A pipeline that recently spilled more than 33,000 gallons of brine in a pasture on the Fort Berthold Indian Reservation occurred on a segment of pipeline that was scheduled to be replaced.
The pipeline owned by Crestwood Midstream is made of a material called Fiberspar LinePipe, the same fiberglass-reinforced material tied to two of the largest brine spills in North Dakota history.
Three Affiliated Tribes Pipeline Authority Travis Hallam said numerous spills both on and near the reservation prompted the Tribal Business Council to no longer allow fiberglass-based materials for new pipelines that carry produced water, a waste byproduct of oil production.
“It was involved in far too many failures to be considered an acceptable material to protect us from the produced water it was transporting,” Hallam said.
Crestwood, which owns the pipeline that contaminated Lake Sakakawea in July 2014 after 1 million gallons of brine spilled near Mandaree, is replacing Fiberspar pipelines in environmentally sensitive areas on the reservation.
The recent spill, reported on Sept. 3, occurred on a pipeline segment that was scheduled to be replaced in the coming months, Hallam said.
“It strengthens our case that we don’t want fiberglass-based pipes,” Hallam said. “We want coated steel lines.”
The North Dakota Department of Mineral Resources gathering pipeline regulations do not specify pipeline material.
Kevin Connors, pipeline program supervisor, said the state’s rules focus on enforcing proper installation of pipelines.
“Our initial concerns are that the (Sept. 3) spill may have been caused by the way it was installed, not necessarily the material but the actual installation of the pipe,” Connors said.
Proper installation of Fiberspar is critical, according to a 2015 pipeline study by the Energy and Environmental Research Center at the University of North Dakota.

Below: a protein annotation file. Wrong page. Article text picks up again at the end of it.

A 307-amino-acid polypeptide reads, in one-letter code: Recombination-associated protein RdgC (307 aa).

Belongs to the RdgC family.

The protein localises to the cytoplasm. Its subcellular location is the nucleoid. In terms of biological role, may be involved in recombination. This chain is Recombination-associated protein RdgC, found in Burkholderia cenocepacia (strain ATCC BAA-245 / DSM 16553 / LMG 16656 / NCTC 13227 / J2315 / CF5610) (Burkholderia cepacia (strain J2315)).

Researchers heard from industry workers that Fiberspar seemed less tolerant to incorrect installation and more easily bruised by improper handling.
“It was conveyed to the EERC team by these field personnel that a small flaw can serve as a seed for a catastrophic failure after the line is installed and buried,” the report said.
A spokesman for Fiberspar LinePipe, a division of National Oilwell Varco, said the pipeline material is safe for transporting produced water if installed according to the manufacturer’s guidelines. Improper installation is the main source of damage to the product, the company said.
“Sometimes, it’s easier to blame the product than to accept responsibility for improper installation or other improper product handling,” the spokesman said.
Lack of oversight
North Dakota did not have oversight over the construction of gathering pipelines when the Crestwood system and many other Fiberspar pipelines were installed in the Bakken.
The Three Affiliated Tribes began implementing pipeline regulations in June 2015. North Dakota’s gathering pipeline rules took effect in January.
At least 684 miles of Fiberspar pipeline are installed in North Dakota, according to the Department of Mineral Resources. However, that figure could be incomplete because the state’s rules don’t require information to be reported for gathering pipelines in service before August 2011.
About 28 miles of Fiberspar were installed in North Dakota in 2016, the department said.
A total of 2,857 miles of produced water pipelines are in the state’s database.
Companies in North Dakota have been replacing Fiberspar with other materials, Connors said.
Summit Midstream, the owner of a Fiberspar pipeline that spilled 3 million gallons of brine north of Williston in 2015, contaminating a tributary of the Missouri River, is one of the companies that has replaced Fiberspar lines. The company declined to comment.
Crestwood also declined to answer questions about Fiberspar. But in a letter submitted to the North Dakota Public Service Commision in June after questions arose about the company’s spill history, Crestwood said it’s now using a coated steel product known as FlexSteel for all new produced water pipelines.